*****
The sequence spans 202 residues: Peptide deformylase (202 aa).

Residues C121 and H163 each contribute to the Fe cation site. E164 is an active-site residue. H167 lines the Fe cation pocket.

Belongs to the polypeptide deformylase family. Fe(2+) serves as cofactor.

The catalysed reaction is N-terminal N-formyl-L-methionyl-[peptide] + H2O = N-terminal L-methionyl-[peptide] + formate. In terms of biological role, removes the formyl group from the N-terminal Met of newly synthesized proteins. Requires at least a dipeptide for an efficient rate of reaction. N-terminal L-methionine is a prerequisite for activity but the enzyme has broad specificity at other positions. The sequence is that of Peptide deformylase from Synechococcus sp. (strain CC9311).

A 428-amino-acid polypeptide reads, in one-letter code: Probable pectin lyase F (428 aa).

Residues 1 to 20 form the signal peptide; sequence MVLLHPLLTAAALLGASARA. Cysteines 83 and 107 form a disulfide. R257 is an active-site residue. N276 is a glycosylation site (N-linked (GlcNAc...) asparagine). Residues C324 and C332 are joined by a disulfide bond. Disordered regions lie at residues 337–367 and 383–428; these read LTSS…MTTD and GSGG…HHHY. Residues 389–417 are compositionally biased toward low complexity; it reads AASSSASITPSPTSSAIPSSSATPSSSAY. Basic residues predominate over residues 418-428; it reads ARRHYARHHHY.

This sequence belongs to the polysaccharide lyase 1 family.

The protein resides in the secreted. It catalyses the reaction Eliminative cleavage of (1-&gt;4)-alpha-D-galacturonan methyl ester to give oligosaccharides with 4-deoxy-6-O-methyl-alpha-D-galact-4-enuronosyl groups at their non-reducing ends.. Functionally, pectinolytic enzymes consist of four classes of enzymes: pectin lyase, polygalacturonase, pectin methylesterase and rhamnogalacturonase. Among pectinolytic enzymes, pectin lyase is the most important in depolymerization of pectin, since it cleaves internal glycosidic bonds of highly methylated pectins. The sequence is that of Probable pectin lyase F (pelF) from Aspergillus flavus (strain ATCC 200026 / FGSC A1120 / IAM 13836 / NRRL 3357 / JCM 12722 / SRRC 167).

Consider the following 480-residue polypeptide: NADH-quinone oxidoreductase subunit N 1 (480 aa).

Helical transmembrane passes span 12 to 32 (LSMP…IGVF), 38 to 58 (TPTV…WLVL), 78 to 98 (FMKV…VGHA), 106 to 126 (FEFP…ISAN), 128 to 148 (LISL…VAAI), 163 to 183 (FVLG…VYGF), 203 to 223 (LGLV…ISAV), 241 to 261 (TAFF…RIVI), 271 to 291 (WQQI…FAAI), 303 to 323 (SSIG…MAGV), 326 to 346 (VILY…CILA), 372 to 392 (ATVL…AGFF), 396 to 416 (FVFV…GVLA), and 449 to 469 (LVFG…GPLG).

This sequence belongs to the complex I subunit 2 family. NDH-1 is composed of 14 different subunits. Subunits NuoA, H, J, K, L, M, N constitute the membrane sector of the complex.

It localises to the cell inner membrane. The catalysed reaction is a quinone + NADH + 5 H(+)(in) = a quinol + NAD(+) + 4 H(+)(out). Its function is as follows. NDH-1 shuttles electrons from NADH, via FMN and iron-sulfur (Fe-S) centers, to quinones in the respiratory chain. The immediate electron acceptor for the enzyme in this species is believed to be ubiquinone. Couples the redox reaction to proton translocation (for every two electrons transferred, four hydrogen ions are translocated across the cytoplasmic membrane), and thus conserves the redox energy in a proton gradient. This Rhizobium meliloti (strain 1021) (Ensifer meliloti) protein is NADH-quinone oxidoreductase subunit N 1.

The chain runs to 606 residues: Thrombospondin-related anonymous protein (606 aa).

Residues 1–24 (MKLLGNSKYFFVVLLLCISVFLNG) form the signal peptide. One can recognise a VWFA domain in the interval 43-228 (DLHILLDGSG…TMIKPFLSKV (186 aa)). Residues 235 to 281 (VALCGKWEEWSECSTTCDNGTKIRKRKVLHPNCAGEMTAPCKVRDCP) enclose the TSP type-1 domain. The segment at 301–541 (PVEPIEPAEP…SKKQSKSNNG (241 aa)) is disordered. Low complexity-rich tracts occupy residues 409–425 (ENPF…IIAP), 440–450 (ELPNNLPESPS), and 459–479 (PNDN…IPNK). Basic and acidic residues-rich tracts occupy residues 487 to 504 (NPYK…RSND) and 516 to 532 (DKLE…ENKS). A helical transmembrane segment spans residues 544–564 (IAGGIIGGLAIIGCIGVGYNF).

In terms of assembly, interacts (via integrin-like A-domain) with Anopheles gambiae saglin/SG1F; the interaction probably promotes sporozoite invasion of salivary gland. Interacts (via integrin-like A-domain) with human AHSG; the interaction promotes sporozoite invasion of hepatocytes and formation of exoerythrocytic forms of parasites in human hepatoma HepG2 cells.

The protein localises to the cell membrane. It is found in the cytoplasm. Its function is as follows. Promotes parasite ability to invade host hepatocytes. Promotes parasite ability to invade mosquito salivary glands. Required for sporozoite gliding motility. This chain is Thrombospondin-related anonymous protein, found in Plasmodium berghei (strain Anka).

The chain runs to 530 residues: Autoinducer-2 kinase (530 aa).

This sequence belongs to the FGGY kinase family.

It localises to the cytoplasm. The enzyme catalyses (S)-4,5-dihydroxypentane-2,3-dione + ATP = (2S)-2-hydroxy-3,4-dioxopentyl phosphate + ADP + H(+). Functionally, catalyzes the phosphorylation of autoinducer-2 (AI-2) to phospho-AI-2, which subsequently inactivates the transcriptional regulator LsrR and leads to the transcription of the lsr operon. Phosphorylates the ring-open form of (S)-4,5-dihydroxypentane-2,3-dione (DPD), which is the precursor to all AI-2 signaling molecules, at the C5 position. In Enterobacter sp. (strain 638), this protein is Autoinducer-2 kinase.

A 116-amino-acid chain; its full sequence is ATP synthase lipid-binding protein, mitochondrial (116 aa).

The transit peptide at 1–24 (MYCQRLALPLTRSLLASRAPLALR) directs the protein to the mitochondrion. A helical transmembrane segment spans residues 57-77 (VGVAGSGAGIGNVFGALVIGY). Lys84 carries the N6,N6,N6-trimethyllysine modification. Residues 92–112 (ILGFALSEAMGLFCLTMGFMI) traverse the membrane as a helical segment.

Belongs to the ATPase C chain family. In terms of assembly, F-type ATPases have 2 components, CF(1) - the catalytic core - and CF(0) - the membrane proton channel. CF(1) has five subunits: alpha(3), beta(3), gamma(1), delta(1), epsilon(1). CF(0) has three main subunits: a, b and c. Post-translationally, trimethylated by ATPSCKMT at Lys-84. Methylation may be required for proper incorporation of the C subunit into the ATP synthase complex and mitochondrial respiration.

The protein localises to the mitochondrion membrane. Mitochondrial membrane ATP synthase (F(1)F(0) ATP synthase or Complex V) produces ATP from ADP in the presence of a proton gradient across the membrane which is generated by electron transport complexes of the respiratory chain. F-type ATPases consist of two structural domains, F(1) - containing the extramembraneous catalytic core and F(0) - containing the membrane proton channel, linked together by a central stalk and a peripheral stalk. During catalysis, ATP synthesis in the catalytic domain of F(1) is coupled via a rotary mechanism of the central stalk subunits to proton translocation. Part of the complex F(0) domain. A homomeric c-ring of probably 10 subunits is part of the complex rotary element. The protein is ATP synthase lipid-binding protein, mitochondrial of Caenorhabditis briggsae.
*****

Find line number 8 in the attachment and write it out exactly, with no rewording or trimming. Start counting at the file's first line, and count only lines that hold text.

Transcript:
The protein resides in the secreted. It catalyses the reaction Eliminative cleavage of (1-&gt;4)-alpha-D-galacturonan methyl ester to give oligosaccharides with 4-deoxy-6-O-methyl-alpha-D-galact-4-enuronosyl groups at their non-reducing ends.. Functionally, pectinolytic enzymes consist of four classes of enzymes: pectin lyase, polygalacturonase, pectin methylesterase and rhamnogalacturonase. Among pectinolytic enzymes, pectin lyase is the most important in depolymerization of pectin, since it cleaves internal glycosidic bonds of highly methylated pectins. The sequence is that of Probable pectin lyase F (pelF) from Aspergillus flavus (strain ATCC 200026 / FGSC A1120 / IAM 13836 / NRRL 3357 / JCM 12722 / SRRC 167).